Saturday, June 10, 2017

The Erotic Thriller: Bodies in Motion - First Brief Notes


 CRUISING (1980)

There may have been others before. PLAY MISTY FOR ME (1971) comes naturally to mind. But it was in the early to mid-Eighties of the 20th Century that (sub)urban males got to explore the late-night urban fantasyland, a seedy neon-lit world of night-clubs, strip-clubs, whorehouses, femme fatales, sex, crime and violence. More precisely, in 1980, fresh out from a series of successes in such films as THE GODFATHER (1972), GODFATHER II (1974), SERPICO (1973) and A DOG DAY AFTERNOON (1976) Al Pacino played an undercover cop hunting for a killer that was staking the homosexual underworld as his killing ground in William Friedkin’s CRUISING. The film was based in real life police officer Randy Jurgensen (who plays detective Lefransky in the film) who, in the early sixties, had gone undercover into the homosexual community in order to (successfully) capture a similar killer. Friedkin’s hypnotic update of the story into the Eighties presented a fascinating world of leather and neon, dress and sex codes, and tremendous sexual ambiguity that converted the night into an alluring new frontier to be explored by a generation of bored middle-class men, bound to routine by the shackles of their well-paid rat racing, mortgages, marriage and children. 

Soon several of those men were looking for an excuse to cruise the empty streets of the neon-night-world in films such as BEDROOM EYES (1984), AFTER HOURS (1985) or INTO THE NIGHT (1985), there to find a roller-coaster ride of danger, adventure, and, sometimes, even horror; but also sex with sultry vampire-like women or modern-day femme-fatales, who combined in their sensuality both the erotic and the terrifying. In those initiation trips, white middle-class men were confronted with the staleness of the American Dream. Conformity and boredom were the price to pay for financial security, upward class mobility and freedom from venereal disease. The candy-colored suburban dream was lacking in the excitement that only the marginally dangerous, the dark underside of the dream, could provide. And provide it did, in spades.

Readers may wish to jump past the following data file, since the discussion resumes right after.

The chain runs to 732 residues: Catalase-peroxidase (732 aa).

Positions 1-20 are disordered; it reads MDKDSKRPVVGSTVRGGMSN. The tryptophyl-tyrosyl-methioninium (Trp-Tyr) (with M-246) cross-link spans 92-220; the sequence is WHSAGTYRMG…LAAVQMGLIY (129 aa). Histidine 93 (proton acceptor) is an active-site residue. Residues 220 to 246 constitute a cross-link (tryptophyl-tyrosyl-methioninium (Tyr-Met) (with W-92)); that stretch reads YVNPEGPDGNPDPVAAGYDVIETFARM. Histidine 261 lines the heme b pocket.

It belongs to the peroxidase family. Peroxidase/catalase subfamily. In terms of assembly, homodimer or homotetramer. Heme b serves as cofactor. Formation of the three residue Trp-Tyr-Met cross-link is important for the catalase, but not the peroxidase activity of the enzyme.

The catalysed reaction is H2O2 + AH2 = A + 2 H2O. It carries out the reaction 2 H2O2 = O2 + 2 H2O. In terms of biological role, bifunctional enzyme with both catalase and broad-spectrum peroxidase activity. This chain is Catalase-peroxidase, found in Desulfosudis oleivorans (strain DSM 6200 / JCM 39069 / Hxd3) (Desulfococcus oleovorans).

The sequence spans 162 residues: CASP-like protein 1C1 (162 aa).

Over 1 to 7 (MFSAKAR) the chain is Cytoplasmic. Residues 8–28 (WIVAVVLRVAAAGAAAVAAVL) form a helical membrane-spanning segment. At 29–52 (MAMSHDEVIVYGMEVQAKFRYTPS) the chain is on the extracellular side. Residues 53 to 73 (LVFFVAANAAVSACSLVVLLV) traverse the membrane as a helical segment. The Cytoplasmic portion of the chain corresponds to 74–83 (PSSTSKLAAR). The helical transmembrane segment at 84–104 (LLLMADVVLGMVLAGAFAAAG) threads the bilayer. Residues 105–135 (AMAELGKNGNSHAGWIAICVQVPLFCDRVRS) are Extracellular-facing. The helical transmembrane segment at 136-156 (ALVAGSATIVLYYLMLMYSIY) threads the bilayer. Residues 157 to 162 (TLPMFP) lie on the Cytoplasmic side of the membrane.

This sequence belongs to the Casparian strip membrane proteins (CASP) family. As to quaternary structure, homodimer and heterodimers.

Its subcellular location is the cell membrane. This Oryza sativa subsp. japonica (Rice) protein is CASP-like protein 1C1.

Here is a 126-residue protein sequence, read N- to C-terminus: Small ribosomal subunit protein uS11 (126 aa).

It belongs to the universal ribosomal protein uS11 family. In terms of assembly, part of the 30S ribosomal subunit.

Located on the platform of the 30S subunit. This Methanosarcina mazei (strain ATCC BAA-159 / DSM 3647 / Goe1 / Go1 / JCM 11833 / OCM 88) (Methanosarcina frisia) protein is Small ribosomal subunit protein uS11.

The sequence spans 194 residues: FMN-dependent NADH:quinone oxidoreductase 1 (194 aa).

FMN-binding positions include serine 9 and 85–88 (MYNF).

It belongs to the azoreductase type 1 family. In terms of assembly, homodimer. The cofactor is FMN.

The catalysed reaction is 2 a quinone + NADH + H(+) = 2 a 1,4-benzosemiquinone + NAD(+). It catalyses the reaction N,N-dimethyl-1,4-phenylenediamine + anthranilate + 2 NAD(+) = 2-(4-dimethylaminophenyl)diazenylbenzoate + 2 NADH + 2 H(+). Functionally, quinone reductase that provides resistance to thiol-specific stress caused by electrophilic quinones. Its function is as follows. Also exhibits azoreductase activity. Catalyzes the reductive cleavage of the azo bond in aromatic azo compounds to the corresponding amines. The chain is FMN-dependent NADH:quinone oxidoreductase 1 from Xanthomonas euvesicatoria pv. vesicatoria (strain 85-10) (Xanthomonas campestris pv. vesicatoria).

Linda Fiorentino in AFTER HOURS (1985)

Suddenly, barbecue-loving wannabe-Kens were leaving their imagined-to-be Barbie wives in search of the dark, risky pleasures promised by nipple-pierced punk nymphets of the likes of Linda Fiorentino’s character in Scorsese’s magnificent AFTER HOURS. However, it soon became clear that, sometimes, the darkness would follow you in. And it did in the shape of FATAL ATTRACTION (1987)’s über-psycho-bitch Glenn Close. Delighted with the illicit pleasures of extra-conjugal bliss, this recently freed man cannot imagine that this new amazing world he has just discovered can harbor among its denizens someone who might aspire to the shackles of suburban conformity. The collision of two separate worlds, much as in George Costanza’s famous dictum, dictate the annihilation of this new “independent man” and threatens to collapse the very distinct life-lines of safe family environment by day, and exciting thrill-seeking by night. Those two spheres had to remain separate in order to avoid all risks of contamination. To avoid that night-side inhabitants (like FATAL ATTRACTION’s Close) should cross the dark mirror to the sunny side. When that happens, amidst the violence and familial and personal mayhem of Adrian Lyne’s opus, the middle-class trespasser in the land of dreams goes back to his shell. 

Worlds colide in Adrian Lyne’s FATAL ATTRACTION (1987)

The newly-free man of the Eighties retrenches in suburbia and becomes the c.u.n.t. (caring uninteresting nineties type) that Nicholas Royle so appropriately christened. The thrill of the adventure is substituted by the fear of getting caught. Risk taking is not an option anymore. He has to go back to his old comfortable ways. More than that, he even fights back – the same Michael Douglas that pisses out of the pan in FATAL ATTRACTION, is then played as a patsy in Paul Verhoeven’s BASIC INSTINCT (1992) and finally turned into a cry-baby that is ‘raped’ by hot-boss Demi Moore in Barry Levinson’s DISCLOSURE (1994). 

With men thus dully chastised, it was then time for women to explore the dark new world with which they had had a first brush by their husbands’ tribulations. After all, it was to be expected that the same dangerous thrills that so enthralled their men would also have a mysterious allure for them. Women would then embark in the same initiation voyage, through the dark labyrinth of sensual danger to the ultimate goal of personal enlightenment and sexual fulfillment. Perhaps not surprisingly, that trip would closely mimic that of their male counterparts. It is thus absolutely natural that said journey should also begin on the same professional realm, with a police woman going undercover to the seedy world of strip-clubs to hunt down a killer that’s been preying on strippers.

    

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